In partnership with her sommelier husband, this French-born chef has made Florence’s Ristorante Enoteca Pinchiorri one of Michelin’s most sought-after dining experiences. And now exports her recipes to Japan.
Oh, how they make one’s mouth water! Chard ravioli glistening on pristine herring mousse, topped with beads of caviar. The artistic, subtly styled photo is on the Instagram thread of Enoteca Pinchiorri, Florence’s most celestial eating establishment, with Chef Annie Féolde having earned three Michelin stars in 1992 – a first for a woman in Italy. The career path of this seventy-something culinary craftsperson – instantly recognizable by her wavy, two-toned hair – was initially blazed in her hometown of Nice, France, far from this 16th-century palace. Working for France’s postal services – back when they were called the “PTT” and covered both postal services and telecommunications, rather than today’s “La Poste” – young Annie became bored and fled to London to work as an au pair, then went to Florence, where the family scheduled to host her decided they no longer needed her. But her bad luck didn’t last long: When she became a waitress to make ends meet, she met and fell in love with Giorgio Pinchiorri, a handsome sommelier. She thus bade adieu to the French Riviera and said ciao to Tuscany, where Giorgio worked at the Enoteca Nazionale. He served wines by the glass, a novelty at the time, while Annie prepared a quiche lorraine that became quite popular, along with a buffet of cold meats and cheeses, all to be enjoyed with the wines. In 2004, the chef told Le Parisien that it was soon-to-be French Health Minister Simone Veil who was behind the change in the restaurant’s menu back then. “One day, she came in […] and refused lunch because our menu didn’t have any local dishes on it. I was really upset about that, so I decided to learn all there was to learn.” The self-taught artisan began studying everything about the cuisine of her adopted country and even began making her own well-designed dishes, guided by notable books like Anna Gosetti della Salda’s Le Ricette Regionali Italiane, which, in its own way, codifies the Italian culinary repertoire.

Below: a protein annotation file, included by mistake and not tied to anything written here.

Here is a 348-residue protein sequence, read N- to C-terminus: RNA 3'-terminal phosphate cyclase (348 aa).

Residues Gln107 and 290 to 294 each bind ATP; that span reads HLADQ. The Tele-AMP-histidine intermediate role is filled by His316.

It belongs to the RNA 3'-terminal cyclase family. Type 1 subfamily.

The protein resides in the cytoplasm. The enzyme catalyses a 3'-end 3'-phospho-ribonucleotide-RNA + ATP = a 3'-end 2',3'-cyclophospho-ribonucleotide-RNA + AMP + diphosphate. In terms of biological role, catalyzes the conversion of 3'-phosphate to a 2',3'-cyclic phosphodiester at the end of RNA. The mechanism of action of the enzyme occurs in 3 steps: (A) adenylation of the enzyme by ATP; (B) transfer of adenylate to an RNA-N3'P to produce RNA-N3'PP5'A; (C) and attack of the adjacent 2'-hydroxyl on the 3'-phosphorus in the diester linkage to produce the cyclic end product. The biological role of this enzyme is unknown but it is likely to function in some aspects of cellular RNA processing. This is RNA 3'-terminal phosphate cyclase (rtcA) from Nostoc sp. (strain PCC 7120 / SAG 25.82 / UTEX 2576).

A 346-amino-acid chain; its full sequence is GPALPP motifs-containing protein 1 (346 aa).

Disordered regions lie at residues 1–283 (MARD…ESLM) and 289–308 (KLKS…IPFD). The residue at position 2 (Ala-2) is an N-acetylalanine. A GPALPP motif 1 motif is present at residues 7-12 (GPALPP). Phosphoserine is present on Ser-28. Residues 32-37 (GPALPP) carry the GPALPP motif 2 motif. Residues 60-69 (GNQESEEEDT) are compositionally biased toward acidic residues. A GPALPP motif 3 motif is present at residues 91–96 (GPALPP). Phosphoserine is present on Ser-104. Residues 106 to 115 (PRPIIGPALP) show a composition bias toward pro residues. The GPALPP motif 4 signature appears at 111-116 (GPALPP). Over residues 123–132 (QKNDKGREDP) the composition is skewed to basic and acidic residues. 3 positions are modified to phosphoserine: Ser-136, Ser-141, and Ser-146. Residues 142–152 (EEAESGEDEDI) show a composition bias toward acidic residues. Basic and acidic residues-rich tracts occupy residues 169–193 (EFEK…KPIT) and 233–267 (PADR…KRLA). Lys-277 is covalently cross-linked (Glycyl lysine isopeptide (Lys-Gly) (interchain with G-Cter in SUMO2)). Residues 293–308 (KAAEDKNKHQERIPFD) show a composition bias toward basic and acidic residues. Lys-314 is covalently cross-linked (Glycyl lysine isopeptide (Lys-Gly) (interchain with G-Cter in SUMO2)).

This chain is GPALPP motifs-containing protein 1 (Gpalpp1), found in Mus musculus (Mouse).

In the early 1980s, Ms. Féolde’s work at this establishment, by then renamed Enoteca Pinchiorri, was awarded an initial Michelin star. In 1992, that number tripled to attain the culinary holy grail of three stars. Of course, people came for the “neo-classical, precious and precise” dishes, as influential food critic François-Régis Gaudry described them. But they came just as much for the outstanding wine cellar forged over half a century: four thousand labels and over 100,000 bottles, including cascades of Romanée Conti, Pétrus, Sassicaia, and Solaia. When the media talk about the Enoteca Pinchiorri, they usually refer to a “duo,” and for good reason: Though the cuisine was initially designed to complement the wine, a more balanced and lasting dialogue quickly developed between the two entities. A way of doing things reminiscent of the late French chef Alain Senderens, who drove his accountant up the wall by uncorking grands crus purely for the sake of testing food-wine pairings. Italian labels now have a solid reputation, but that wasn’t always the case. When they first started out, Annie Féolde and Giorgio Pinchiorri sent local wines to the great French chefs, including the Troisgros family, Bocuse, and Chapel, whom they befriended. Some didn’t respond at all, others explained that they were unsuccessful in selling those wines to their customers, as the chef recounted in 2016 on the Gambero Rosso website, which is to Italy what Gault & Millau is to France. While Enoteca Pinchiorri has yet to venture into France with a second restaurant, it did open one in Nagoya, Japan. There, the Michelin inspectors awarded one star for the ravioli stuffed with game stew, the mandarin dessert composition of granita, jelly, and half-frozen ice cream, and the lampredotto – a popular Florentine sandwich of veal tripe. Chef Féolde has, in the end, managed to take Tuscan tastes to the other side of the globe.